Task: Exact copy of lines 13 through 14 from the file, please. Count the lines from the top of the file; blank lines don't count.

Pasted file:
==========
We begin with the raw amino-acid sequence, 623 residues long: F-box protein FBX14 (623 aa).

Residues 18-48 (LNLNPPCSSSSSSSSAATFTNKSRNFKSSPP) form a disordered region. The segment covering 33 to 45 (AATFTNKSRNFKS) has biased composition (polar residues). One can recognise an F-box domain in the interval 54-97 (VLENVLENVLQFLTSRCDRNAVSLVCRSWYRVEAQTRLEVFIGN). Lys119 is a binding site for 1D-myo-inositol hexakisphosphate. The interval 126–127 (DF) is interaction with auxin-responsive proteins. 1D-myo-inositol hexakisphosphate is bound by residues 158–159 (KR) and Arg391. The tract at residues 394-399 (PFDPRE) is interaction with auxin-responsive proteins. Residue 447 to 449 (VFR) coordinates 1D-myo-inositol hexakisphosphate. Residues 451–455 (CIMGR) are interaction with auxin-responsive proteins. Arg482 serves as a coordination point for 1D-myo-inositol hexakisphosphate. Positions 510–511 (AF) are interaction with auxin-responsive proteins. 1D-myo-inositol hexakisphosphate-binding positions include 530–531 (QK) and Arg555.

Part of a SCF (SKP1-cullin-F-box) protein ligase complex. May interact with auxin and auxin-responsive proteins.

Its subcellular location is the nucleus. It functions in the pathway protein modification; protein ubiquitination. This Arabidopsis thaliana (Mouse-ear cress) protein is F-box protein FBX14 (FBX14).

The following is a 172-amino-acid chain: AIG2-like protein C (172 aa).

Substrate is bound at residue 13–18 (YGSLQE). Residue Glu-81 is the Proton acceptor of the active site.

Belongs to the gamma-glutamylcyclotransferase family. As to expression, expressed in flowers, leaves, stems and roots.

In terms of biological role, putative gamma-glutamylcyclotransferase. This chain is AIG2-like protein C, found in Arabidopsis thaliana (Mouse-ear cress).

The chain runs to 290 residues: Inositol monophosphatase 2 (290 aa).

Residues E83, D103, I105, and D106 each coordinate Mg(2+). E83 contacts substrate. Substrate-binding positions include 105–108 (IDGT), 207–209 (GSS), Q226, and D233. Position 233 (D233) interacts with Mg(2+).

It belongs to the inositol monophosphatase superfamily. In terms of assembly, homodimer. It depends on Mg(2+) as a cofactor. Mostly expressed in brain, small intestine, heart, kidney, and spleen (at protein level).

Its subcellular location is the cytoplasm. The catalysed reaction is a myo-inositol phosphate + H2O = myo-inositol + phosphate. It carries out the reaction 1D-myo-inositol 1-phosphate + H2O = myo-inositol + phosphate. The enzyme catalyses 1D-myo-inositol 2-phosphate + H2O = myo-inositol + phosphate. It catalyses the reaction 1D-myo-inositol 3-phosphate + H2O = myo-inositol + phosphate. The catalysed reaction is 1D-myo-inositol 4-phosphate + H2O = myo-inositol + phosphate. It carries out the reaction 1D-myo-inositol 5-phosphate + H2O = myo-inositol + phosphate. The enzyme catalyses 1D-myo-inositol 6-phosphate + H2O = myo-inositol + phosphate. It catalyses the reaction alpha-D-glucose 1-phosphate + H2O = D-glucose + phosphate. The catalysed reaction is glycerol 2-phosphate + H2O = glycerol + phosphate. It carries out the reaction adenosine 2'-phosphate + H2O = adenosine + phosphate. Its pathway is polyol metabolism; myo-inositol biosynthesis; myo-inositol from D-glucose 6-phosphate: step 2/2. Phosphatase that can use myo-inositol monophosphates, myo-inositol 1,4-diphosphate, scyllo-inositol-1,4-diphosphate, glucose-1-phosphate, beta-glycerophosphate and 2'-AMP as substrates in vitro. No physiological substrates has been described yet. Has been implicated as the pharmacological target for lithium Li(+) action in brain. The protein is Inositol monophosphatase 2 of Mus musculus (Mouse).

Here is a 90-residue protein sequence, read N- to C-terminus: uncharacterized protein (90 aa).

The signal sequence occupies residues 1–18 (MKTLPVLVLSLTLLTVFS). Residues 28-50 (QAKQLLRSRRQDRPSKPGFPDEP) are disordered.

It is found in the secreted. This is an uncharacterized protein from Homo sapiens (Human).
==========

Here is a 90-residue protein sequence, read N- to C-terminus: uncharacterized protein (90 aa).

The signal sequence occupies residues 1–18 (MKTLPVLVLSLTLLTVFS). Residues 28-50 (QAKQLLRSRRQDRPSKPGFPDEP) are disordered.